It’s no secret that online display advertising is going through huge changes, thanks largely to the fact that banner ads have never worked very well. Everyone from Google to Facebook to Twitter to a gazillion ad technology startups is trying to figure out something that will work as remotely well as search ads. So I’m always interested to hear how smart folks think display ads will evolve. This morning a panel at the TechCrunch Disrupt conference in New York, which I’m watching by its livestream, will be exploring this. On the panel: former Yahoo/Right Media’s Mike Walrath, now with Moat, a “search engine for display ads”; Carolyn Everson, new head of advertising at Facebook; Eric Litman, CEO of mobile ad platform Medialets; and Gurbaksh Chahal of ad network RadiumOne. TechCrunch editor Erick Schonfeld is moderating.
Q: Is the online advertising we have now sufficient or broken? Walrath: It’s broken, the way we’re delivering it to marketers is fundamentally broken. Two things are bullshit: that usage of the Net will drive brand spending; and that if that doesn’t work, sight, sound, and motion (video, flashy stuff, etc.) will solve it. Neither will.
Everson: For 10 years, every digital company has been trying to say you should move more advertising online, and they haven’t figured out why it hasn’t. TV is still strong. You have to get the creative community comfortable with digital advertising. They do not feel comfortable enough with the medium to bring more advertising to the Net. Can’t just offer a billion little boxes.
Q: Don’t online ad budgets have to take from TV? Litman: To think that dollars are not flowing in, that’s an argument from 1998. There are dollars available to come from traditional media.
Walrath: We’re having the wrong conversation–the latest whiz-bang way to target an ad. Just incremental. Until we change the conversation, we’re going to be battling for table scraps from traditional media. Channeling Wenda Harris Millard (who famously said years ago at Yahoo that online ad companies needed to do more than sell the ad equivalent of pork bellies, meaning banners sold cheaply by the ton)… We need to show purchase intent and brand recall. Otherwise, the conversation is meaningless. (Amen!)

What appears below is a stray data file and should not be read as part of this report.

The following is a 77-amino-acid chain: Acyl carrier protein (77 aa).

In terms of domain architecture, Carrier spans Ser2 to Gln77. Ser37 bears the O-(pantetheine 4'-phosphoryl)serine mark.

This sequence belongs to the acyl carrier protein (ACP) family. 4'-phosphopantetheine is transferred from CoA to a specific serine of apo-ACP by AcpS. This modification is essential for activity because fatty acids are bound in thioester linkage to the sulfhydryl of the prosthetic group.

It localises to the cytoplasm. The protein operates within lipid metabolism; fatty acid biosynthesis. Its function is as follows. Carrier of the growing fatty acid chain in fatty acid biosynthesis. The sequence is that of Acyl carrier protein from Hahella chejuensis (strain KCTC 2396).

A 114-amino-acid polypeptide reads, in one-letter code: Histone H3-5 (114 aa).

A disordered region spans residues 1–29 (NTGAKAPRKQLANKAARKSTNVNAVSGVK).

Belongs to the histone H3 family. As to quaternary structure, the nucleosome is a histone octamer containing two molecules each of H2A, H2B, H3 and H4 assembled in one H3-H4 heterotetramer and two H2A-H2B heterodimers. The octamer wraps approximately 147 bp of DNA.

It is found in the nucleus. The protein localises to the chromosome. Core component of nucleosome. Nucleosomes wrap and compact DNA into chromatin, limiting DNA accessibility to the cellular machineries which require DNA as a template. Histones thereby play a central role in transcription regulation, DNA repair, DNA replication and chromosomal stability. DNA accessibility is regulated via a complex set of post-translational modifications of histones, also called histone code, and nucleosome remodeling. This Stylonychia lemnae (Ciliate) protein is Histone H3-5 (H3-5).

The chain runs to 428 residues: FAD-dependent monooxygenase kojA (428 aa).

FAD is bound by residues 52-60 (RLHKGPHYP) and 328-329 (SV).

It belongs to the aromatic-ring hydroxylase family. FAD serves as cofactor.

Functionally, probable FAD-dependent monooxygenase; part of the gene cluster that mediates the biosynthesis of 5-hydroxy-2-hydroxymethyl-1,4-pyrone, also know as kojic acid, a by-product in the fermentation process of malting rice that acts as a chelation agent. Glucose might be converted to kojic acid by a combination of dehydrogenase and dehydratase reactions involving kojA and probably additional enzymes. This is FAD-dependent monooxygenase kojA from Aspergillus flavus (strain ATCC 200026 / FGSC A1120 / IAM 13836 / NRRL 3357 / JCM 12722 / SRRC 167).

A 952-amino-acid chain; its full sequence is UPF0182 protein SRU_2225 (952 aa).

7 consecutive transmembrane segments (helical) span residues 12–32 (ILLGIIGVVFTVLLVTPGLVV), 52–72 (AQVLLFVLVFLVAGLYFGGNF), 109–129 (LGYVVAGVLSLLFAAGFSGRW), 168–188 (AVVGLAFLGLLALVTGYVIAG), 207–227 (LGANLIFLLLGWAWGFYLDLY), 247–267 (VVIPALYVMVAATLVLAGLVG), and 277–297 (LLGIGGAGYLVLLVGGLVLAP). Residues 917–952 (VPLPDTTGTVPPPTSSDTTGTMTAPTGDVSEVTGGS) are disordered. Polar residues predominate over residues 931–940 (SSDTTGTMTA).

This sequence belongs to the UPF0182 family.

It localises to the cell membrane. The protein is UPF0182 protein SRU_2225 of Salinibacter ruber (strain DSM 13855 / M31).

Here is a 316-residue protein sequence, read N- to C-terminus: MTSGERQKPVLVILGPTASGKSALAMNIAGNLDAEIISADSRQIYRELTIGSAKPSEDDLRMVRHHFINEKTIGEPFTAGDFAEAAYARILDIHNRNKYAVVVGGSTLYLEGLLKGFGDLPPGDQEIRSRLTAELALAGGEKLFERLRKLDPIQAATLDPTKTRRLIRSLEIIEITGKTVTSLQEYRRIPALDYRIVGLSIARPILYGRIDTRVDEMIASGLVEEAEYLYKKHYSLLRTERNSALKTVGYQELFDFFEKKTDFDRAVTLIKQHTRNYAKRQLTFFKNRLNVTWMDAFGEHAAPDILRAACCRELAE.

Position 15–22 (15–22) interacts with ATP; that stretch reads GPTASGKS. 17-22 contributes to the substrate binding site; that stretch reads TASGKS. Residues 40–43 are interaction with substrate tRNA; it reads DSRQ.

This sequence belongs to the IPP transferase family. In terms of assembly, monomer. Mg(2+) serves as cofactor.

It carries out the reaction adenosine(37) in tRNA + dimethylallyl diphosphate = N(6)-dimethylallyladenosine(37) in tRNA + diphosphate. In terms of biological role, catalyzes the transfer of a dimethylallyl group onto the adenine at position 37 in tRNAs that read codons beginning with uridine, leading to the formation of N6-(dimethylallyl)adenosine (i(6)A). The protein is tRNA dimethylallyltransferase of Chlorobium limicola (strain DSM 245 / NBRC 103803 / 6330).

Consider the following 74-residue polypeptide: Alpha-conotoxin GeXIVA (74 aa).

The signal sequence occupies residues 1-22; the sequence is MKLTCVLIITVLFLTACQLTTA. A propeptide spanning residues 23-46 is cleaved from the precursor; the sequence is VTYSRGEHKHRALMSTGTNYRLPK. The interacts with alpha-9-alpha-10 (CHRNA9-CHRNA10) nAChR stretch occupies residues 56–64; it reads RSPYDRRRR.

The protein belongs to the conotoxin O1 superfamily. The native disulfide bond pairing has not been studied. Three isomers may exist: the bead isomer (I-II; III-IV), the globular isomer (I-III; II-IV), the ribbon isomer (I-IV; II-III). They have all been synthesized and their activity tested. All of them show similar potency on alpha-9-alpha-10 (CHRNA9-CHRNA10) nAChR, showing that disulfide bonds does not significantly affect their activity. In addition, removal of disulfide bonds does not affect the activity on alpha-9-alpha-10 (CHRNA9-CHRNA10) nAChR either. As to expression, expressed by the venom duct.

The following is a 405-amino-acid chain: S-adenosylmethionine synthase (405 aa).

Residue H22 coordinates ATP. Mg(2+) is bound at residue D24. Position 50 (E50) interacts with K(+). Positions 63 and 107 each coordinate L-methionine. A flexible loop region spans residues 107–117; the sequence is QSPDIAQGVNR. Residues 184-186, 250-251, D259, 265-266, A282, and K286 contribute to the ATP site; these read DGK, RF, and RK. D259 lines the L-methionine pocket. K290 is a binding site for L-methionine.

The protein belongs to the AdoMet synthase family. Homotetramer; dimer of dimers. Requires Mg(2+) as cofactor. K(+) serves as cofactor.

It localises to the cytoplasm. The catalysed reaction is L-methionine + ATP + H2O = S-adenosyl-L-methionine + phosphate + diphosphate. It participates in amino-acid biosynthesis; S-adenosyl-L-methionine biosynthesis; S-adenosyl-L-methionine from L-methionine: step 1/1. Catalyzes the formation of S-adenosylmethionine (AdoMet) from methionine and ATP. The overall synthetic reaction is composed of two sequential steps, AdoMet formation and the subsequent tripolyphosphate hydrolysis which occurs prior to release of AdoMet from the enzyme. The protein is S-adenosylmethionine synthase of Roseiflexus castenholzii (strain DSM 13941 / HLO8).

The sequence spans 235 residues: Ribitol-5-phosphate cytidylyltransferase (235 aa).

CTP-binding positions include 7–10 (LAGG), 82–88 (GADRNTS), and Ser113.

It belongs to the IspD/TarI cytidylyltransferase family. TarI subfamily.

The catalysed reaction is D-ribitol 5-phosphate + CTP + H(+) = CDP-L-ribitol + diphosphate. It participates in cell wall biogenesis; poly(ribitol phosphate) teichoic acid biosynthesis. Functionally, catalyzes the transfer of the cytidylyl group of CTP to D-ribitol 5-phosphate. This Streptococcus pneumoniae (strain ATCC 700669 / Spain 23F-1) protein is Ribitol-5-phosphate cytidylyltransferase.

Chahal: Disagrees (not surprisingly). Display advertising works. People want to spend more money. You can make that multibillion-dollar display industry better. Everson: The top brands care about the social graph. 50 million “Likes” per day happen on Facebook, which drives Facebook’s latest ad offering, called “Sponsored Stories,” which turns Like and other actions into ads on Facebook.
Q: To what extent does mobile and location help brands? Litman: I don’t need an ad to tell me there’s a Starbucks near me. That’s not the model for local advertising. It’s really much more defining where people are within a store, walking down an aisle, and using a tool to compare products; the brand can pay slotting fees to get their products in those tools. We’ve seen a bunch of search dollars coming into mobile. Walrath: Most mobile ads I’ve ever seen have been a shitty experience. Can’t just show ads–they need to be intrinsic to the apps being used. Chahal: Mobile ads are still pretty new–$550 million last year.